2) extensive head streaking(late summer-late fall)- over the last few years we have been finding YLGU's in late summer (August). This has allowed us to see the dense head streaking characteristic of atlantis and Azorean birds in particular. The streaking is most dense around the eye as in LBBG and is mainly restricted to the head, rarely a few spots reaching the nape or throat- NEVER the breast as in some LBBG, HERG and LBBG X HERG hybrids.

Head fully streaked appearing more dense around eye (streaking appeared darker in life). Also note active moult state with all primaries either growing or replaced, with only p10 retained. LBBG's seen on the same day still had a number of unmoulted primaries. Photographed Aug 30/2010 at St.John's.

Yellow-legged Gull, St.John's, October

Almost appearing hooded from a distance is characteristic of Azorean YLGU's.Dark marking son bill are probably acquired as a result of basic plumage since there are no other apparent signs of lingering immaturity. dark markings in the bill seem rare in our brand of YLGU. Also notice active moult state with p9 and p10 still growing. Photographed St.John's Oct 08,2006, by Bruce Mactavish

Yellow-legged Gull in Newfoundland

Another photo displaying extensive winter head streaking. Photographed St.John's Oct 11/2010

Photo displaying remnants of winter head streaking. When YLGU's lose head streaking they tend to retain it in the lores and forehead the longest. Seen here on Dec 28/2010. Most Newfoundland YLGU's are white headed by early January or late December. Birds such as this can appear to be pure white headed from a distance.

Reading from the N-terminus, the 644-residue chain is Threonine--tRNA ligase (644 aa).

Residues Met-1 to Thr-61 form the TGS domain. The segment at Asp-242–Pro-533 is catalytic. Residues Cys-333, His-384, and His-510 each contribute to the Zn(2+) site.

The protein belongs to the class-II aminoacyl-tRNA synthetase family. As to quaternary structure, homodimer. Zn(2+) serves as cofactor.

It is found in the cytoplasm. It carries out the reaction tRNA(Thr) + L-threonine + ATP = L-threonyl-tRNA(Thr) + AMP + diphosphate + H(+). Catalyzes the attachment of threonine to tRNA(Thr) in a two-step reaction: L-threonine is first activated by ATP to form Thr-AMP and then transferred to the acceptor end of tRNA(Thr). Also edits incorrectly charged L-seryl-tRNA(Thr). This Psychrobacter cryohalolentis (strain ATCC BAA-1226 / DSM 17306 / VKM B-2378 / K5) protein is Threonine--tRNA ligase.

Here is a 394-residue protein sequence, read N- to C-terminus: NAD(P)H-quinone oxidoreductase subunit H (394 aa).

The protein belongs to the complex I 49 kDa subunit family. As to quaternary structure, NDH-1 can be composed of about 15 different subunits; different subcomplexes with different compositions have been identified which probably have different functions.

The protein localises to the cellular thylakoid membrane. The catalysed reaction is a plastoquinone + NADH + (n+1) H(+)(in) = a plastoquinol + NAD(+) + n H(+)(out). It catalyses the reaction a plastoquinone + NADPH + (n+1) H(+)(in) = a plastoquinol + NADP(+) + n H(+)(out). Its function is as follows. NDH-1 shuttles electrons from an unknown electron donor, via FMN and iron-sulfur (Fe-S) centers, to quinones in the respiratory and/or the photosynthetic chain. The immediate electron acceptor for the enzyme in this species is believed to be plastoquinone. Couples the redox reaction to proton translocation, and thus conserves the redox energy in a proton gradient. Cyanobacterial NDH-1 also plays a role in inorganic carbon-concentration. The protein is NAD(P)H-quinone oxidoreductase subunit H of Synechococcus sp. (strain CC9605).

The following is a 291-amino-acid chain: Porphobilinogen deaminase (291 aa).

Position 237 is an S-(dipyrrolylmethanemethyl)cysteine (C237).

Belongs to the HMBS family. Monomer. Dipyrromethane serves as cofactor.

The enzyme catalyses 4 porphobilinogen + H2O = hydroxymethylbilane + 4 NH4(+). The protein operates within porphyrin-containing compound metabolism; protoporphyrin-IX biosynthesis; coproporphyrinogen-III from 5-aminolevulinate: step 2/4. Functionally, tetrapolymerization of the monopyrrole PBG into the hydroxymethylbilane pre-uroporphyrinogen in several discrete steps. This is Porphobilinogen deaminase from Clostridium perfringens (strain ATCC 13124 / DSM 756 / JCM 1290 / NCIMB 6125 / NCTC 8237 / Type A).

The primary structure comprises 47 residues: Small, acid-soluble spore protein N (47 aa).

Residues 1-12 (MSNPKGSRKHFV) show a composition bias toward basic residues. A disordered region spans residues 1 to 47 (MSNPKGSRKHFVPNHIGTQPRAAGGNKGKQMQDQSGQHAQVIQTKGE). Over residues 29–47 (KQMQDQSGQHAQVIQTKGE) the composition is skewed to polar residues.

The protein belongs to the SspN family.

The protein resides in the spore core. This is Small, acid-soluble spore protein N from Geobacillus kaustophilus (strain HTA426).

3) primary pattern- extensive black on outer 4 primaries, p6-p10. Always a black band of varying width(often thinish) on p5 and occasionally a black mark on p4 on the inner web only. This is purely a guess but I'd say that <20 a="" adult="" all="" almost="" also="" and="" another.="" anything="" apical="" based="" be="" being="" black="" br="" but="" closed="" closer="" display="" evenly="" fact="" for="" fully="" get="" grown="" have="" in="" is="" larssen="" little="" lying="" mark="" may="" michahellis="" moderately="" most="" narrowly="" not="" note="" observation="" of="" olsen="" on="" over="" p4.="" p5-p6="" p6-p7="" p7-p8="" p8-p9="" p9-p10="" pattern="" personal="" potentially="" primaries="" primary="" reliable="" s="" separated="" separating="" show="" spaced="" spaces="" spacing="" spots.="" spots="" states="" subspecies.="" that="" the="" they="" typical="" very="" we="" widely="" will="" wing.="" ylgu="">
Yellow-legged Gull in flight

Note extensive black in wing tips and sharp demarcation of black primaries against grey portions of the flight feathers. Mirror on p10 only,black in p9 and p10 reaching primary coverts and full band on p10 typical of atlantis YLGU's. Also a mark on p4 restricted to just outer web.Based on my research this seems more typical of Azorean YLGU's, but many Azores birds do not not have it. When it is there it seems to be restricted to the inner web. Photographed at St.John's Nov 11,2010.

Yellow-legged Gull in flight